Cinereous or Mexican Barred Owl (endemic)

At the same spot a Mexican Whip-poor-will called repeatedly but we couldn’t locate that sucker as it remained high in the canopy around us. But just a short distance away we were surprised to hear an Eared Poorwill calling and after a little judicious tape playback it landed on a nearby branch where we enjoyed nailing this much-wanted species. 

Eared Poorwill (endemic)

And we ended a really excellent spot of night-birding with a Mexican Whip-poor-will flying down the road in front of our vehicle.


Thursday, 16 March 2017

Durango Highway

Our day birding along the Durango Highway began in spectacular fashion with a  flock of 15+ Tufted Jays and they instantly became our bird of the trip. Not only are they stunningly beautiful, but they are a very localised endemic and hung around for a good 25 minutes or so. 




Tufted Jay - a stunner and another Mexican endemic

We decided to have our field breakfast here and by hanging around we were lucky that a large flock moved through with Painted Redstart, 8+ Olive Warblers, several Grace’s Warblers, Ruby-crowned Kinglet, Black-and-white Warbler, both Cassin’s and Plumbeous Vireos, Yellow-eyed Junco and Mexican Chickadee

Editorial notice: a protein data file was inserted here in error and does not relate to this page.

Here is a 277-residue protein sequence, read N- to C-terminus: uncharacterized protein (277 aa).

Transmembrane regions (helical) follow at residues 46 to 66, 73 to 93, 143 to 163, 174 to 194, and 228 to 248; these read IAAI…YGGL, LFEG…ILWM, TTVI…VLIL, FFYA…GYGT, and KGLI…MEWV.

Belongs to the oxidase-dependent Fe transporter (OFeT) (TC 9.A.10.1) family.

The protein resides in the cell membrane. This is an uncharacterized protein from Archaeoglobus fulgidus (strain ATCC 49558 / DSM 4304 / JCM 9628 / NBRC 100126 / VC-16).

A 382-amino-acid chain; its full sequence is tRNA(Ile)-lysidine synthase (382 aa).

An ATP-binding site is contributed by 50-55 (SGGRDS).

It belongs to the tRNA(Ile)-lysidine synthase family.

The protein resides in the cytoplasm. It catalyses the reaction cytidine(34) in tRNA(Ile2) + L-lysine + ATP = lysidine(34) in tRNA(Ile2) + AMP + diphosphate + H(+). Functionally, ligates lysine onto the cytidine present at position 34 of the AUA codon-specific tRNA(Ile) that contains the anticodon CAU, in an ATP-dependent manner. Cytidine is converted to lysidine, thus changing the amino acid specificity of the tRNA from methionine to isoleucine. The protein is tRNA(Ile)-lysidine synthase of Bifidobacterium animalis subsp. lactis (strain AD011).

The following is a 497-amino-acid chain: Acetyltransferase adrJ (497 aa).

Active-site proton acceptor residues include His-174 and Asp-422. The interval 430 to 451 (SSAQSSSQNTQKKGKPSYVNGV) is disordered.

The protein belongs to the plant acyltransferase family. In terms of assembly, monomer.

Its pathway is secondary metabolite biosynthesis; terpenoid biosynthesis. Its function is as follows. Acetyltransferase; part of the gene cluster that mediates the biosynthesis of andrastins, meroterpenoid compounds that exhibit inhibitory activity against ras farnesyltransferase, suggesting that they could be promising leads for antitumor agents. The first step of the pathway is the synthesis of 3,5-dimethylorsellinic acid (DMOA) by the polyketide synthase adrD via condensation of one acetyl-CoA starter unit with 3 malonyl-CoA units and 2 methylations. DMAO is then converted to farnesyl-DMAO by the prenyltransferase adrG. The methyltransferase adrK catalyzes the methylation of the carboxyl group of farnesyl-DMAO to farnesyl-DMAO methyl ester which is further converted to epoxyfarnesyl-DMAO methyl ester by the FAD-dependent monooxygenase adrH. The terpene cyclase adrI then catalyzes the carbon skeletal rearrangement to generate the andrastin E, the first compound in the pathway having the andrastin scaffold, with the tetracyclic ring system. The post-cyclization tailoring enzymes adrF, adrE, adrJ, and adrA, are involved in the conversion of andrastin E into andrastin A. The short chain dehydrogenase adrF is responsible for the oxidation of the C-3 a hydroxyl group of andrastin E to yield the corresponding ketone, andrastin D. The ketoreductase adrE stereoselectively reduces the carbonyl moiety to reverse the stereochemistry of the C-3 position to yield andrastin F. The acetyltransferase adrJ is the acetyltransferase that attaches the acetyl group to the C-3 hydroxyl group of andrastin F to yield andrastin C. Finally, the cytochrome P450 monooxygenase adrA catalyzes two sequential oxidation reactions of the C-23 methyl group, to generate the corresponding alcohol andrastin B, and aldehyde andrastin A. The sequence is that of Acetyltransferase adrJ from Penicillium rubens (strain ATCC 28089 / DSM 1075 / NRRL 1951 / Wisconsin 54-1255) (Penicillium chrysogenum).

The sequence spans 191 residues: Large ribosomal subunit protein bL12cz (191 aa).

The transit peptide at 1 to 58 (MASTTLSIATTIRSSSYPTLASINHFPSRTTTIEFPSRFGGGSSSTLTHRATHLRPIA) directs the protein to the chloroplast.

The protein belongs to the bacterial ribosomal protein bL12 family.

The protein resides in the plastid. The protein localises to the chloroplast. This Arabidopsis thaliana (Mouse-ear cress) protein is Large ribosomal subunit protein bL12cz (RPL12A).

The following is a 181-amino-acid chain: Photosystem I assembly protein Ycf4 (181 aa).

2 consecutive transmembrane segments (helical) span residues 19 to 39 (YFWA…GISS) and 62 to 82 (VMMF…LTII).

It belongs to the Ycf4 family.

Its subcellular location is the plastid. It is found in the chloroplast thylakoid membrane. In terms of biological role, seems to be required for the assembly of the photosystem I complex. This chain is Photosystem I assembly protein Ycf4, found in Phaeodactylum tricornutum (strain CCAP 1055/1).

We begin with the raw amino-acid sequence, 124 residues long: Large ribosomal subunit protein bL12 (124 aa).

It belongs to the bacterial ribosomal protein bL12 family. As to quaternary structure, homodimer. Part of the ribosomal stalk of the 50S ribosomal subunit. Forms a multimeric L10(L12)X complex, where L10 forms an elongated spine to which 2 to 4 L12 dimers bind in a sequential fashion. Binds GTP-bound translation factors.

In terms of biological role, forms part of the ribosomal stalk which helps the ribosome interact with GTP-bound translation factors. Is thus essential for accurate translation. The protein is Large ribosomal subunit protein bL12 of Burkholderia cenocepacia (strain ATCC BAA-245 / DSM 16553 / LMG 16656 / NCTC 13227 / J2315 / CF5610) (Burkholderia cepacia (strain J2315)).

Painted Redstart

Arizona Woodpecker

Black-headed Siskin

Grace's Warbler

Zone-tailed Hawk
Across the road a White-breasted Nuthatch appeared and is of the western form that is due to be split. Moving on a Zone-tailed Hawk flew over and we enjoyed great views of Flame-coloured Tanager, Bridled Titmouse and Brown Creeper


Flame-colored Tanager

The rest of the morning was spent birding along the quiet highway, and our setting was fantastic as the views were unbelievably stunning as we looked across the deep canyons to forested ridges stretching away to the horizon. So we also saw Scott’s Oriole, Red-faced Warbler, several Blue-throated Mountaingems at a large flower bank, along with Green-crowned Emerald, White-eared Hummingbird, and both Green-striped and Rufous-capped Brush-Finches.

Berylline Hummingbird


Blue-throated Mountaingem

Green-striped Brush-Finch - endemic

Rufous-capped Brush-Finch - endemic